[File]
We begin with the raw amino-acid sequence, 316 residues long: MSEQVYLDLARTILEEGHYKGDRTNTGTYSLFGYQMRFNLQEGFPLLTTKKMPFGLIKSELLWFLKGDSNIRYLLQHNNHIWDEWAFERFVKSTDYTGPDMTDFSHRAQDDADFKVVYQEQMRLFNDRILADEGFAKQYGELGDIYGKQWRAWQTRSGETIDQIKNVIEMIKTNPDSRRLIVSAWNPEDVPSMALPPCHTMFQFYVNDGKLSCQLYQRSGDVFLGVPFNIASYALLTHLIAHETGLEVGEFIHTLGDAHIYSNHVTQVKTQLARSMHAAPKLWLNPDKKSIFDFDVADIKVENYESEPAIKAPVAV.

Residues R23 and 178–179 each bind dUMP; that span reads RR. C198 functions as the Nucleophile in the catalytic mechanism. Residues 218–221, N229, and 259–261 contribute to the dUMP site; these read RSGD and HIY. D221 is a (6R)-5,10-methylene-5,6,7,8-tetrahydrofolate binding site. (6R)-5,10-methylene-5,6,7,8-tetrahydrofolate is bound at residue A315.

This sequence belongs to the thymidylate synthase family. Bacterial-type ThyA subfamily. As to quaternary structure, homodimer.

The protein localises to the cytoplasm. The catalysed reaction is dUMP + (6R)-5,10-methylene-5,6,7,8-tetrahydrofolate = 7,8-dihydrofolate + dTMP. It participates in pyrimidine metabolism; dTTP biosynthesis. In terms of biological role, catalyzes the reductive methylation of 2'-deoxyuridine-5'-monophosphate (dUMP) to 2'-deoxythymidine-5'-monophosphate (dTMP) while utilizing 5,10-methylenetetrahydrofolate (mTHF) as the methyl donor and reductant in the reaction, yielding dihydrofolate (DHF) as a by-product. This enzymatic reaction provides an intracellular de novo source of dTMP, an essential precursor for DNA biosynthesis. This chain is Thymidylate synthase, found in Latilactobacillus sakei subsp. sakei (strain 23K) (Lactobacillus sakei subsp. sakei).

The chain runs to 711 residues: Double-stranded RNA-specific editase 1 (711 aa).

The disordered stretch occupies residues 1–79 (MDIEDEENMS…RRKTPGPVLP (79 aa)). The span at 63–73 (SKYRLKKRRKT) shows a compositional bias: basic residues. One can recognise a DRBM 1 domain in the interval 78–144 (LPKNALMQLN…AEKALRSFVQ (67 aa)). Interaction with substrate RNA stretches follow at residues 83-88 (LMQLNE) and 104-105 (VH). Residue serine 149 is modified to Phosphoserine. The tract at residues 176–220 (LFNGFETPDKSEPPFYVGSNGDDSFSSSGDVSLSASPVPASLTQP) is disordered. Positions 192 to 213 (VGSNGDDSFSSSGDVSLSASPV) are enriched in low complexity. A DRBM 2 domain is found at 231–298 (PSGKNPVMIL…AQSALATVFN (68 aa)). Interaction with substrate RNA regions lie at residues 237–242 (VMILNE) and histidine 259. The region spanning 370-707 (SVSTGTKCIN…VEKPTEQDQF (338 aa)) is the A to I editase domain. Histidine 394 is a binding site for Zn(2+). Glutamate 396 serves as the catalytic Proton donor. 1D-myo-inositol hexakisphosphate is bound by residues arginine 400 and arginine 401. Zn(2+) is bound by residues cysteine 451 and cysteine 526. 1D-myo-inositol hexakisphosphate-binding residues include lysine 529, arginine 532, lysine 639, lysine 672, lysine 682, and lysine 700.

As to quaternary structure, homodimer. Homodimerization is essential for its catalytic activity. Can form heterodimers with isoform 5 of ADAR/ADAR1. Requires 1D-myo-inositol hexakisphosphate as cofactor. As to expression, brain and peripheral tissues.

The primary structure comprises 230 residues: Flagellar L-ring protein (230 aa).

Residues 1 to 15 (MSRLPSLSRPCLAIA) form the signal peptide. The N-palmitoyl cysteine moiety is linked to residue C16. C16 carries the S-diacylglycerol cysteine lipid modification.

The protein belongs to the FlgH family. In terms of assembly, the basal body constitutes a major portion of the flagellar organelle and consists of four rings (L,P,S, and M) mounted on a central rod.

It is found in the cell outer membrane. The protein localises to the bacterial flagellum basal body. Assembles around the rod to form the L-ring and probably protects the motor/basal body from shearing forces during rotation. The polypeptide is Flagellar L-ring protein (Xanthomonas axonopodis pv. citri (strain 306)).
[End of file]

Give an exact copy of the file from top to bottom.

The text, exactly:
We begin with the raw amino-acid sequence, 316 residues long: MSEQVYLDLARTILEEGHYKGDRTNTGTYSLFGYQMRFNLQEGFPLLTTKKMPFGLIKSELLWFLKGDSNIRYLLQHNNHIWDEWAFERFVKSTDYTGPDMTDFSHRAQDDADFKVVYQEQMRLFNDRILADEGFAKQYGELGDIYGKQWRAWQTRSGETIDQIKNVIEMIKTNPDSRRLIVSAWNPEDVPSMALPPCHTMFQFYVNDGKLSCQLYQRSGDVFLGVPFNIASYALLTHLIAHETGLEVGEFIHTLGDAHIYSNHVTQVKTQLARSMHAAPKLWLNPDKKSIFDFDVADIKVENYESEPAIKAPVAV.

Residues R23 and 178–179 each bind dUMP; that span reads RR. C198 functions as the Nucleophile in the catalytic mechanism. Residues 218–221, N229, and 259–261 contribute to the dUMP site; these read RSGD and HIY. D221 is a (6R)-5,10-methylene-5,6,7,8-tetrahydrofolate binding site. (6R)-5,10-methylene-5,6,7,8-tetrahydrofolate is bound at residue A315.

This sequence belongs to the thymidylate synthase family. Bacterial-type ThyA subfamily. As to quaternary structure, homodimer.

The protein localises to the cytoplasm. The catalysed reaction is dUMP + (6R)-5,10-methylene-5,6,7,8-tetrahydrofolate = 7,8-dihydrofolate + dTMP. It participates in pyrimidine metabolism; dTTP biosynthesis. In terms of biological role, catalyzes the reductive methylation of 2'-deoxyuridine-5'-monophosphate (dUMP) to 2'-deoxythymidine-5'-monophosphate (dTMP) while utilizing 5,10-methylenetetrahydrofolate (mTHF) as the methyl donor and reductant in the reaction, yielding dihydrofolate (DHF) as a by-product. This enzymatic reaction provides an intracellular de novo source of dTMP, an essential precursor for DNA biosynthesis. This chain is Thymidylate synthase, found in Latilactobacillus sakei subsp. sakei (strain 23K) (Lactobacillus sakei subsp. sakei).

The chain runs to 711 residues: Double-stranded RNA-specific editase 1 (711 aa).

The disordered stretch occupies residues 1–79 (MDIEDEENMS…RRKTPGPVLP (79 aa)). The span at 63–73 (SKYRLKKRRKT) shows a compositional bias: basic residues. One can recognise a DRBM 1 domain in the interval 78–144 (LPKNALMQLN…AEKALRSFVQ (67 aa)). Interaction with substrate RNA stretches follow at residues 83-88 (LMQLNE) and 104-105 (VH). Residue serine 149 is modified to Phosphoserine. The tract at residues 176–220 (LFNGFETPDKSEPPFYVGSNGDDSFSSSGDVSLSASPVPASLTQP) is disordered. Positions 192 to 213 (VGSNGDDSFSSSGDVSLSASPV) are enriched in low complexity. A DRBM 2 domain is found at 231–298 (PSGKNPVMIL…AQSALATVFN (68 aa)). Interaction with substrate RNA regions lie at residues 237–242 (VMILNE) and histidine 259. The region spanning 370-707 (SVSTGTKCIN…VEKPTEQDQF (338 aa)) is the A to I editase domain. Histidine 394 is a binding site for Zn(2+). Glutamate 396 serves as the catalytic Proton donor. 1D-myo-inositol hexakisphosphate is bound by residues arginine 400 and arginine 401. Zn(2+) is bound by residues cysteine 451 and cysteine 526. 1D-myo-inositol hexakisphosphate-binding residues include lysine 529, arginine 532, lysine 639, lysine 672, lysine 682, and lysine 700.

As to quaternary structure, homodimer. Homodimerization is essential for its catalytic activity. Can form heterodimers with isoform 5 of ADAR/ADAR1. Requires 1D-myo-inositol hexakisphosphate as cofactor. As to expression, brain and peripheral tissues.

The primary structure comprises 230 residues: Flagellar L-ring protein (230 aa).

Residues 1 to 15 (MSRLPSLSRPCLAIA) form the signal peptide. The N-palmitoyl cysteine moiety is linked to residue C16. C16 carries the S-diacylglycerol cysteine lipid modification.

The protein belongs to the FlgH family. In terms of assembly, the basal body constitutes a major portion of the flagellar organelle and consists of four rings (L,P,S, and M) mounted on a central rod.

It is found in the cell outer membrane. The protein localises to the bacterial flagellum basal body. Assembles around the rod to form the L-ring and probably protects the motor/basal body from shearing forces during rotation. The polypeptide is Flagellar L-ring protein (Xanthomonas axonopodis pv. citri (strain 306)).